Streaker Gets Tackled, 2004
Hilariously enough, Janet’s exposed breasticle wasn’t the only notable nudity at the Super Bowl in 2004. Mark Roberts, a British guy who has made it his life’s work to put his naked body in front of as many people as possible, hit the field right before the second half started disguised as a referee. He proceeded to rapidly strip down to just a thong and start doing a bizarre dance for the assembled crowd. Patriots linebacker Matt Chatham wasn’t having any part of it, though, and tore off after the barely-clothed man, dropping him hard to the turf with a shoulder and letting security scrape him up.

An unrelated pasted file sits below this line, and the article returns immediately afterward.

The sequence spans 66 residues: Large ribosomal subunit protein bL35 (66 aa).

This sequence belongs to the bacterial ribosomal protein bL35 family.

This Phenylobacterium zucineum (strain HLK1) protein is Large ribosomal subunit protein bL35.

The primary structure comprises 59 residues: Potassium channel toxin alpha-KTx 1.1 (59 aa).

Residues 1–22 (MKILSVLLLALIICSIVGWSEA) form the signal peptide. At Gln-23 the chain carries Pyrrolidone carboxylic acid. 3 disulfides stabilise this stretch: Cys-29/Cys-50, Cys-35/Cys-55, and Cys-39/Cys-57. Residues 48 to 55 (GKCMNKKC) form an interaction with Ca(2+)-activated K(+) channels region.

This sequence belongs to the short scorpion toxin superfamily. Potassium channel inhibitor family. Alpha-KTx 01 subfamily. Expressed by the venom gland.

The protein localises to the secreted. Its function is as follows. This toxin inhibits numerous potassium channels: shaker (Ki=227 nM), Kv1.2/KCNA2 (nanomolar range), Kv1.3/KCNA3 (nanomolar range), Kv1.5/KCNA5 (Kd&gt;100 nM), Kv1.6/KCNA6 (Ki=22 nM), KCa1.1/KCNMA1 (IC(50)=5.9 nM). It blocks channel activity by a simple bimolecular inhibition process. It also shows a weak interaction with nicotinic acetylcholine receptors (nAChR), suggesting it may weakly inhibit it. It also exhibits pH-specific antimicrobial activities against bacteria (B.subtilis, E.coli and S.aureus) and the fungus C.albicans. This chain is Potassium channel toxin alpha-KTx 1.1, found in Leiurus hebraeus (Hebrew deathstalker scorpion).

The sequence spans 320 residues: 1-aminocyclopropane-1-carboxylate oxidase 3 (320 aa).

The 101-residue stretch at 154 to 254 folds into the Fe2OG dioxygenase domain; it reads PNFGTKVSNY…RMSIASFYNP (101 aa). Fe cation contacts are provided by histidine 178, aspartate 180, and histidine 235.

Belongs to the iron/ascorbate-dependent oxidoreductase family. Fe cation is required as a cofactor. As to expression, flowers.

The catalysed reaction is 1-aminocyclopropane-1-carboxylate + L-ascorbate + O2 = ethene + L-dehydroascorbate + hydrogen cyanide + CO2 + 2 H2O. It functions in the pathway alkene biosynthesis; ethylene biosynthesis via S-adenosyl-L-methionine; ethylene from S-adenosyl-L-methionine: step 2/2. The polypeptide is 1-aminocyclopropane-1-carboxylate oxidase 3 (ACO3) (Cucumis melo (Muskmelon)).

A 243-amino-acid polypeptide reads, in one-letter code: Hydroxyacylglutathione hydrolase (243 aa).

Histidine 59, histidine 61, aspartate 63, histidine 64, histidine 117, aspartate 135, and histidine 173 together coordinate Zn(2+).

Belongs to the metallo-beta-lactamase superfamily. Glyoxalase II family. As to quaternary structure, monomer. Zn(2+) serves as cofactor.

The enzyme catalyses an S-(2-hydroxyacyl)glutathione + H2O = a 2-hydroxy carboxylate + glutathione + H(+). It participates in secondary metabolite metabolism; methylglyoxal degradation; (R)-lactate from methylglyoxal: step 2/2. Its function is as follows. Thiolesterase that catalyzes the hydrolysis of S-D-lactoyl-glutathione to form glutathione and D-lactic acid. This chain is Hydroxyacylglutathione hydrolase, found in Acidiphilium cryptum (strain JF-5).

Jim McMahon Moons A Helicopter, 1986
Nudity isn't just for halftime. The media attention on the Super Bowl players can be suffocating – reporters are desperate for any kind of scoop that could influence the game. So when Bears quarterback Jim McMahon took a hit at the NFC championship game that resulted in a strained glute, the press was all over him. He flew his acupuncturist to New Orleans to treat the injury and was confident that he’d be at 100% for the game, but that wasn’t good enough. Reporters badgered him with questions about his hind end for days. Finally, to shut them all up, McMahon spotted a helicopter hovering over the field during the Bears’ last practice before the game and decided to give them some footage. He swiftly dropped his pants and gave the cameramen a full view of his bare (but healed) ass.
Eugene Robinson Prostitution Scandal, 1998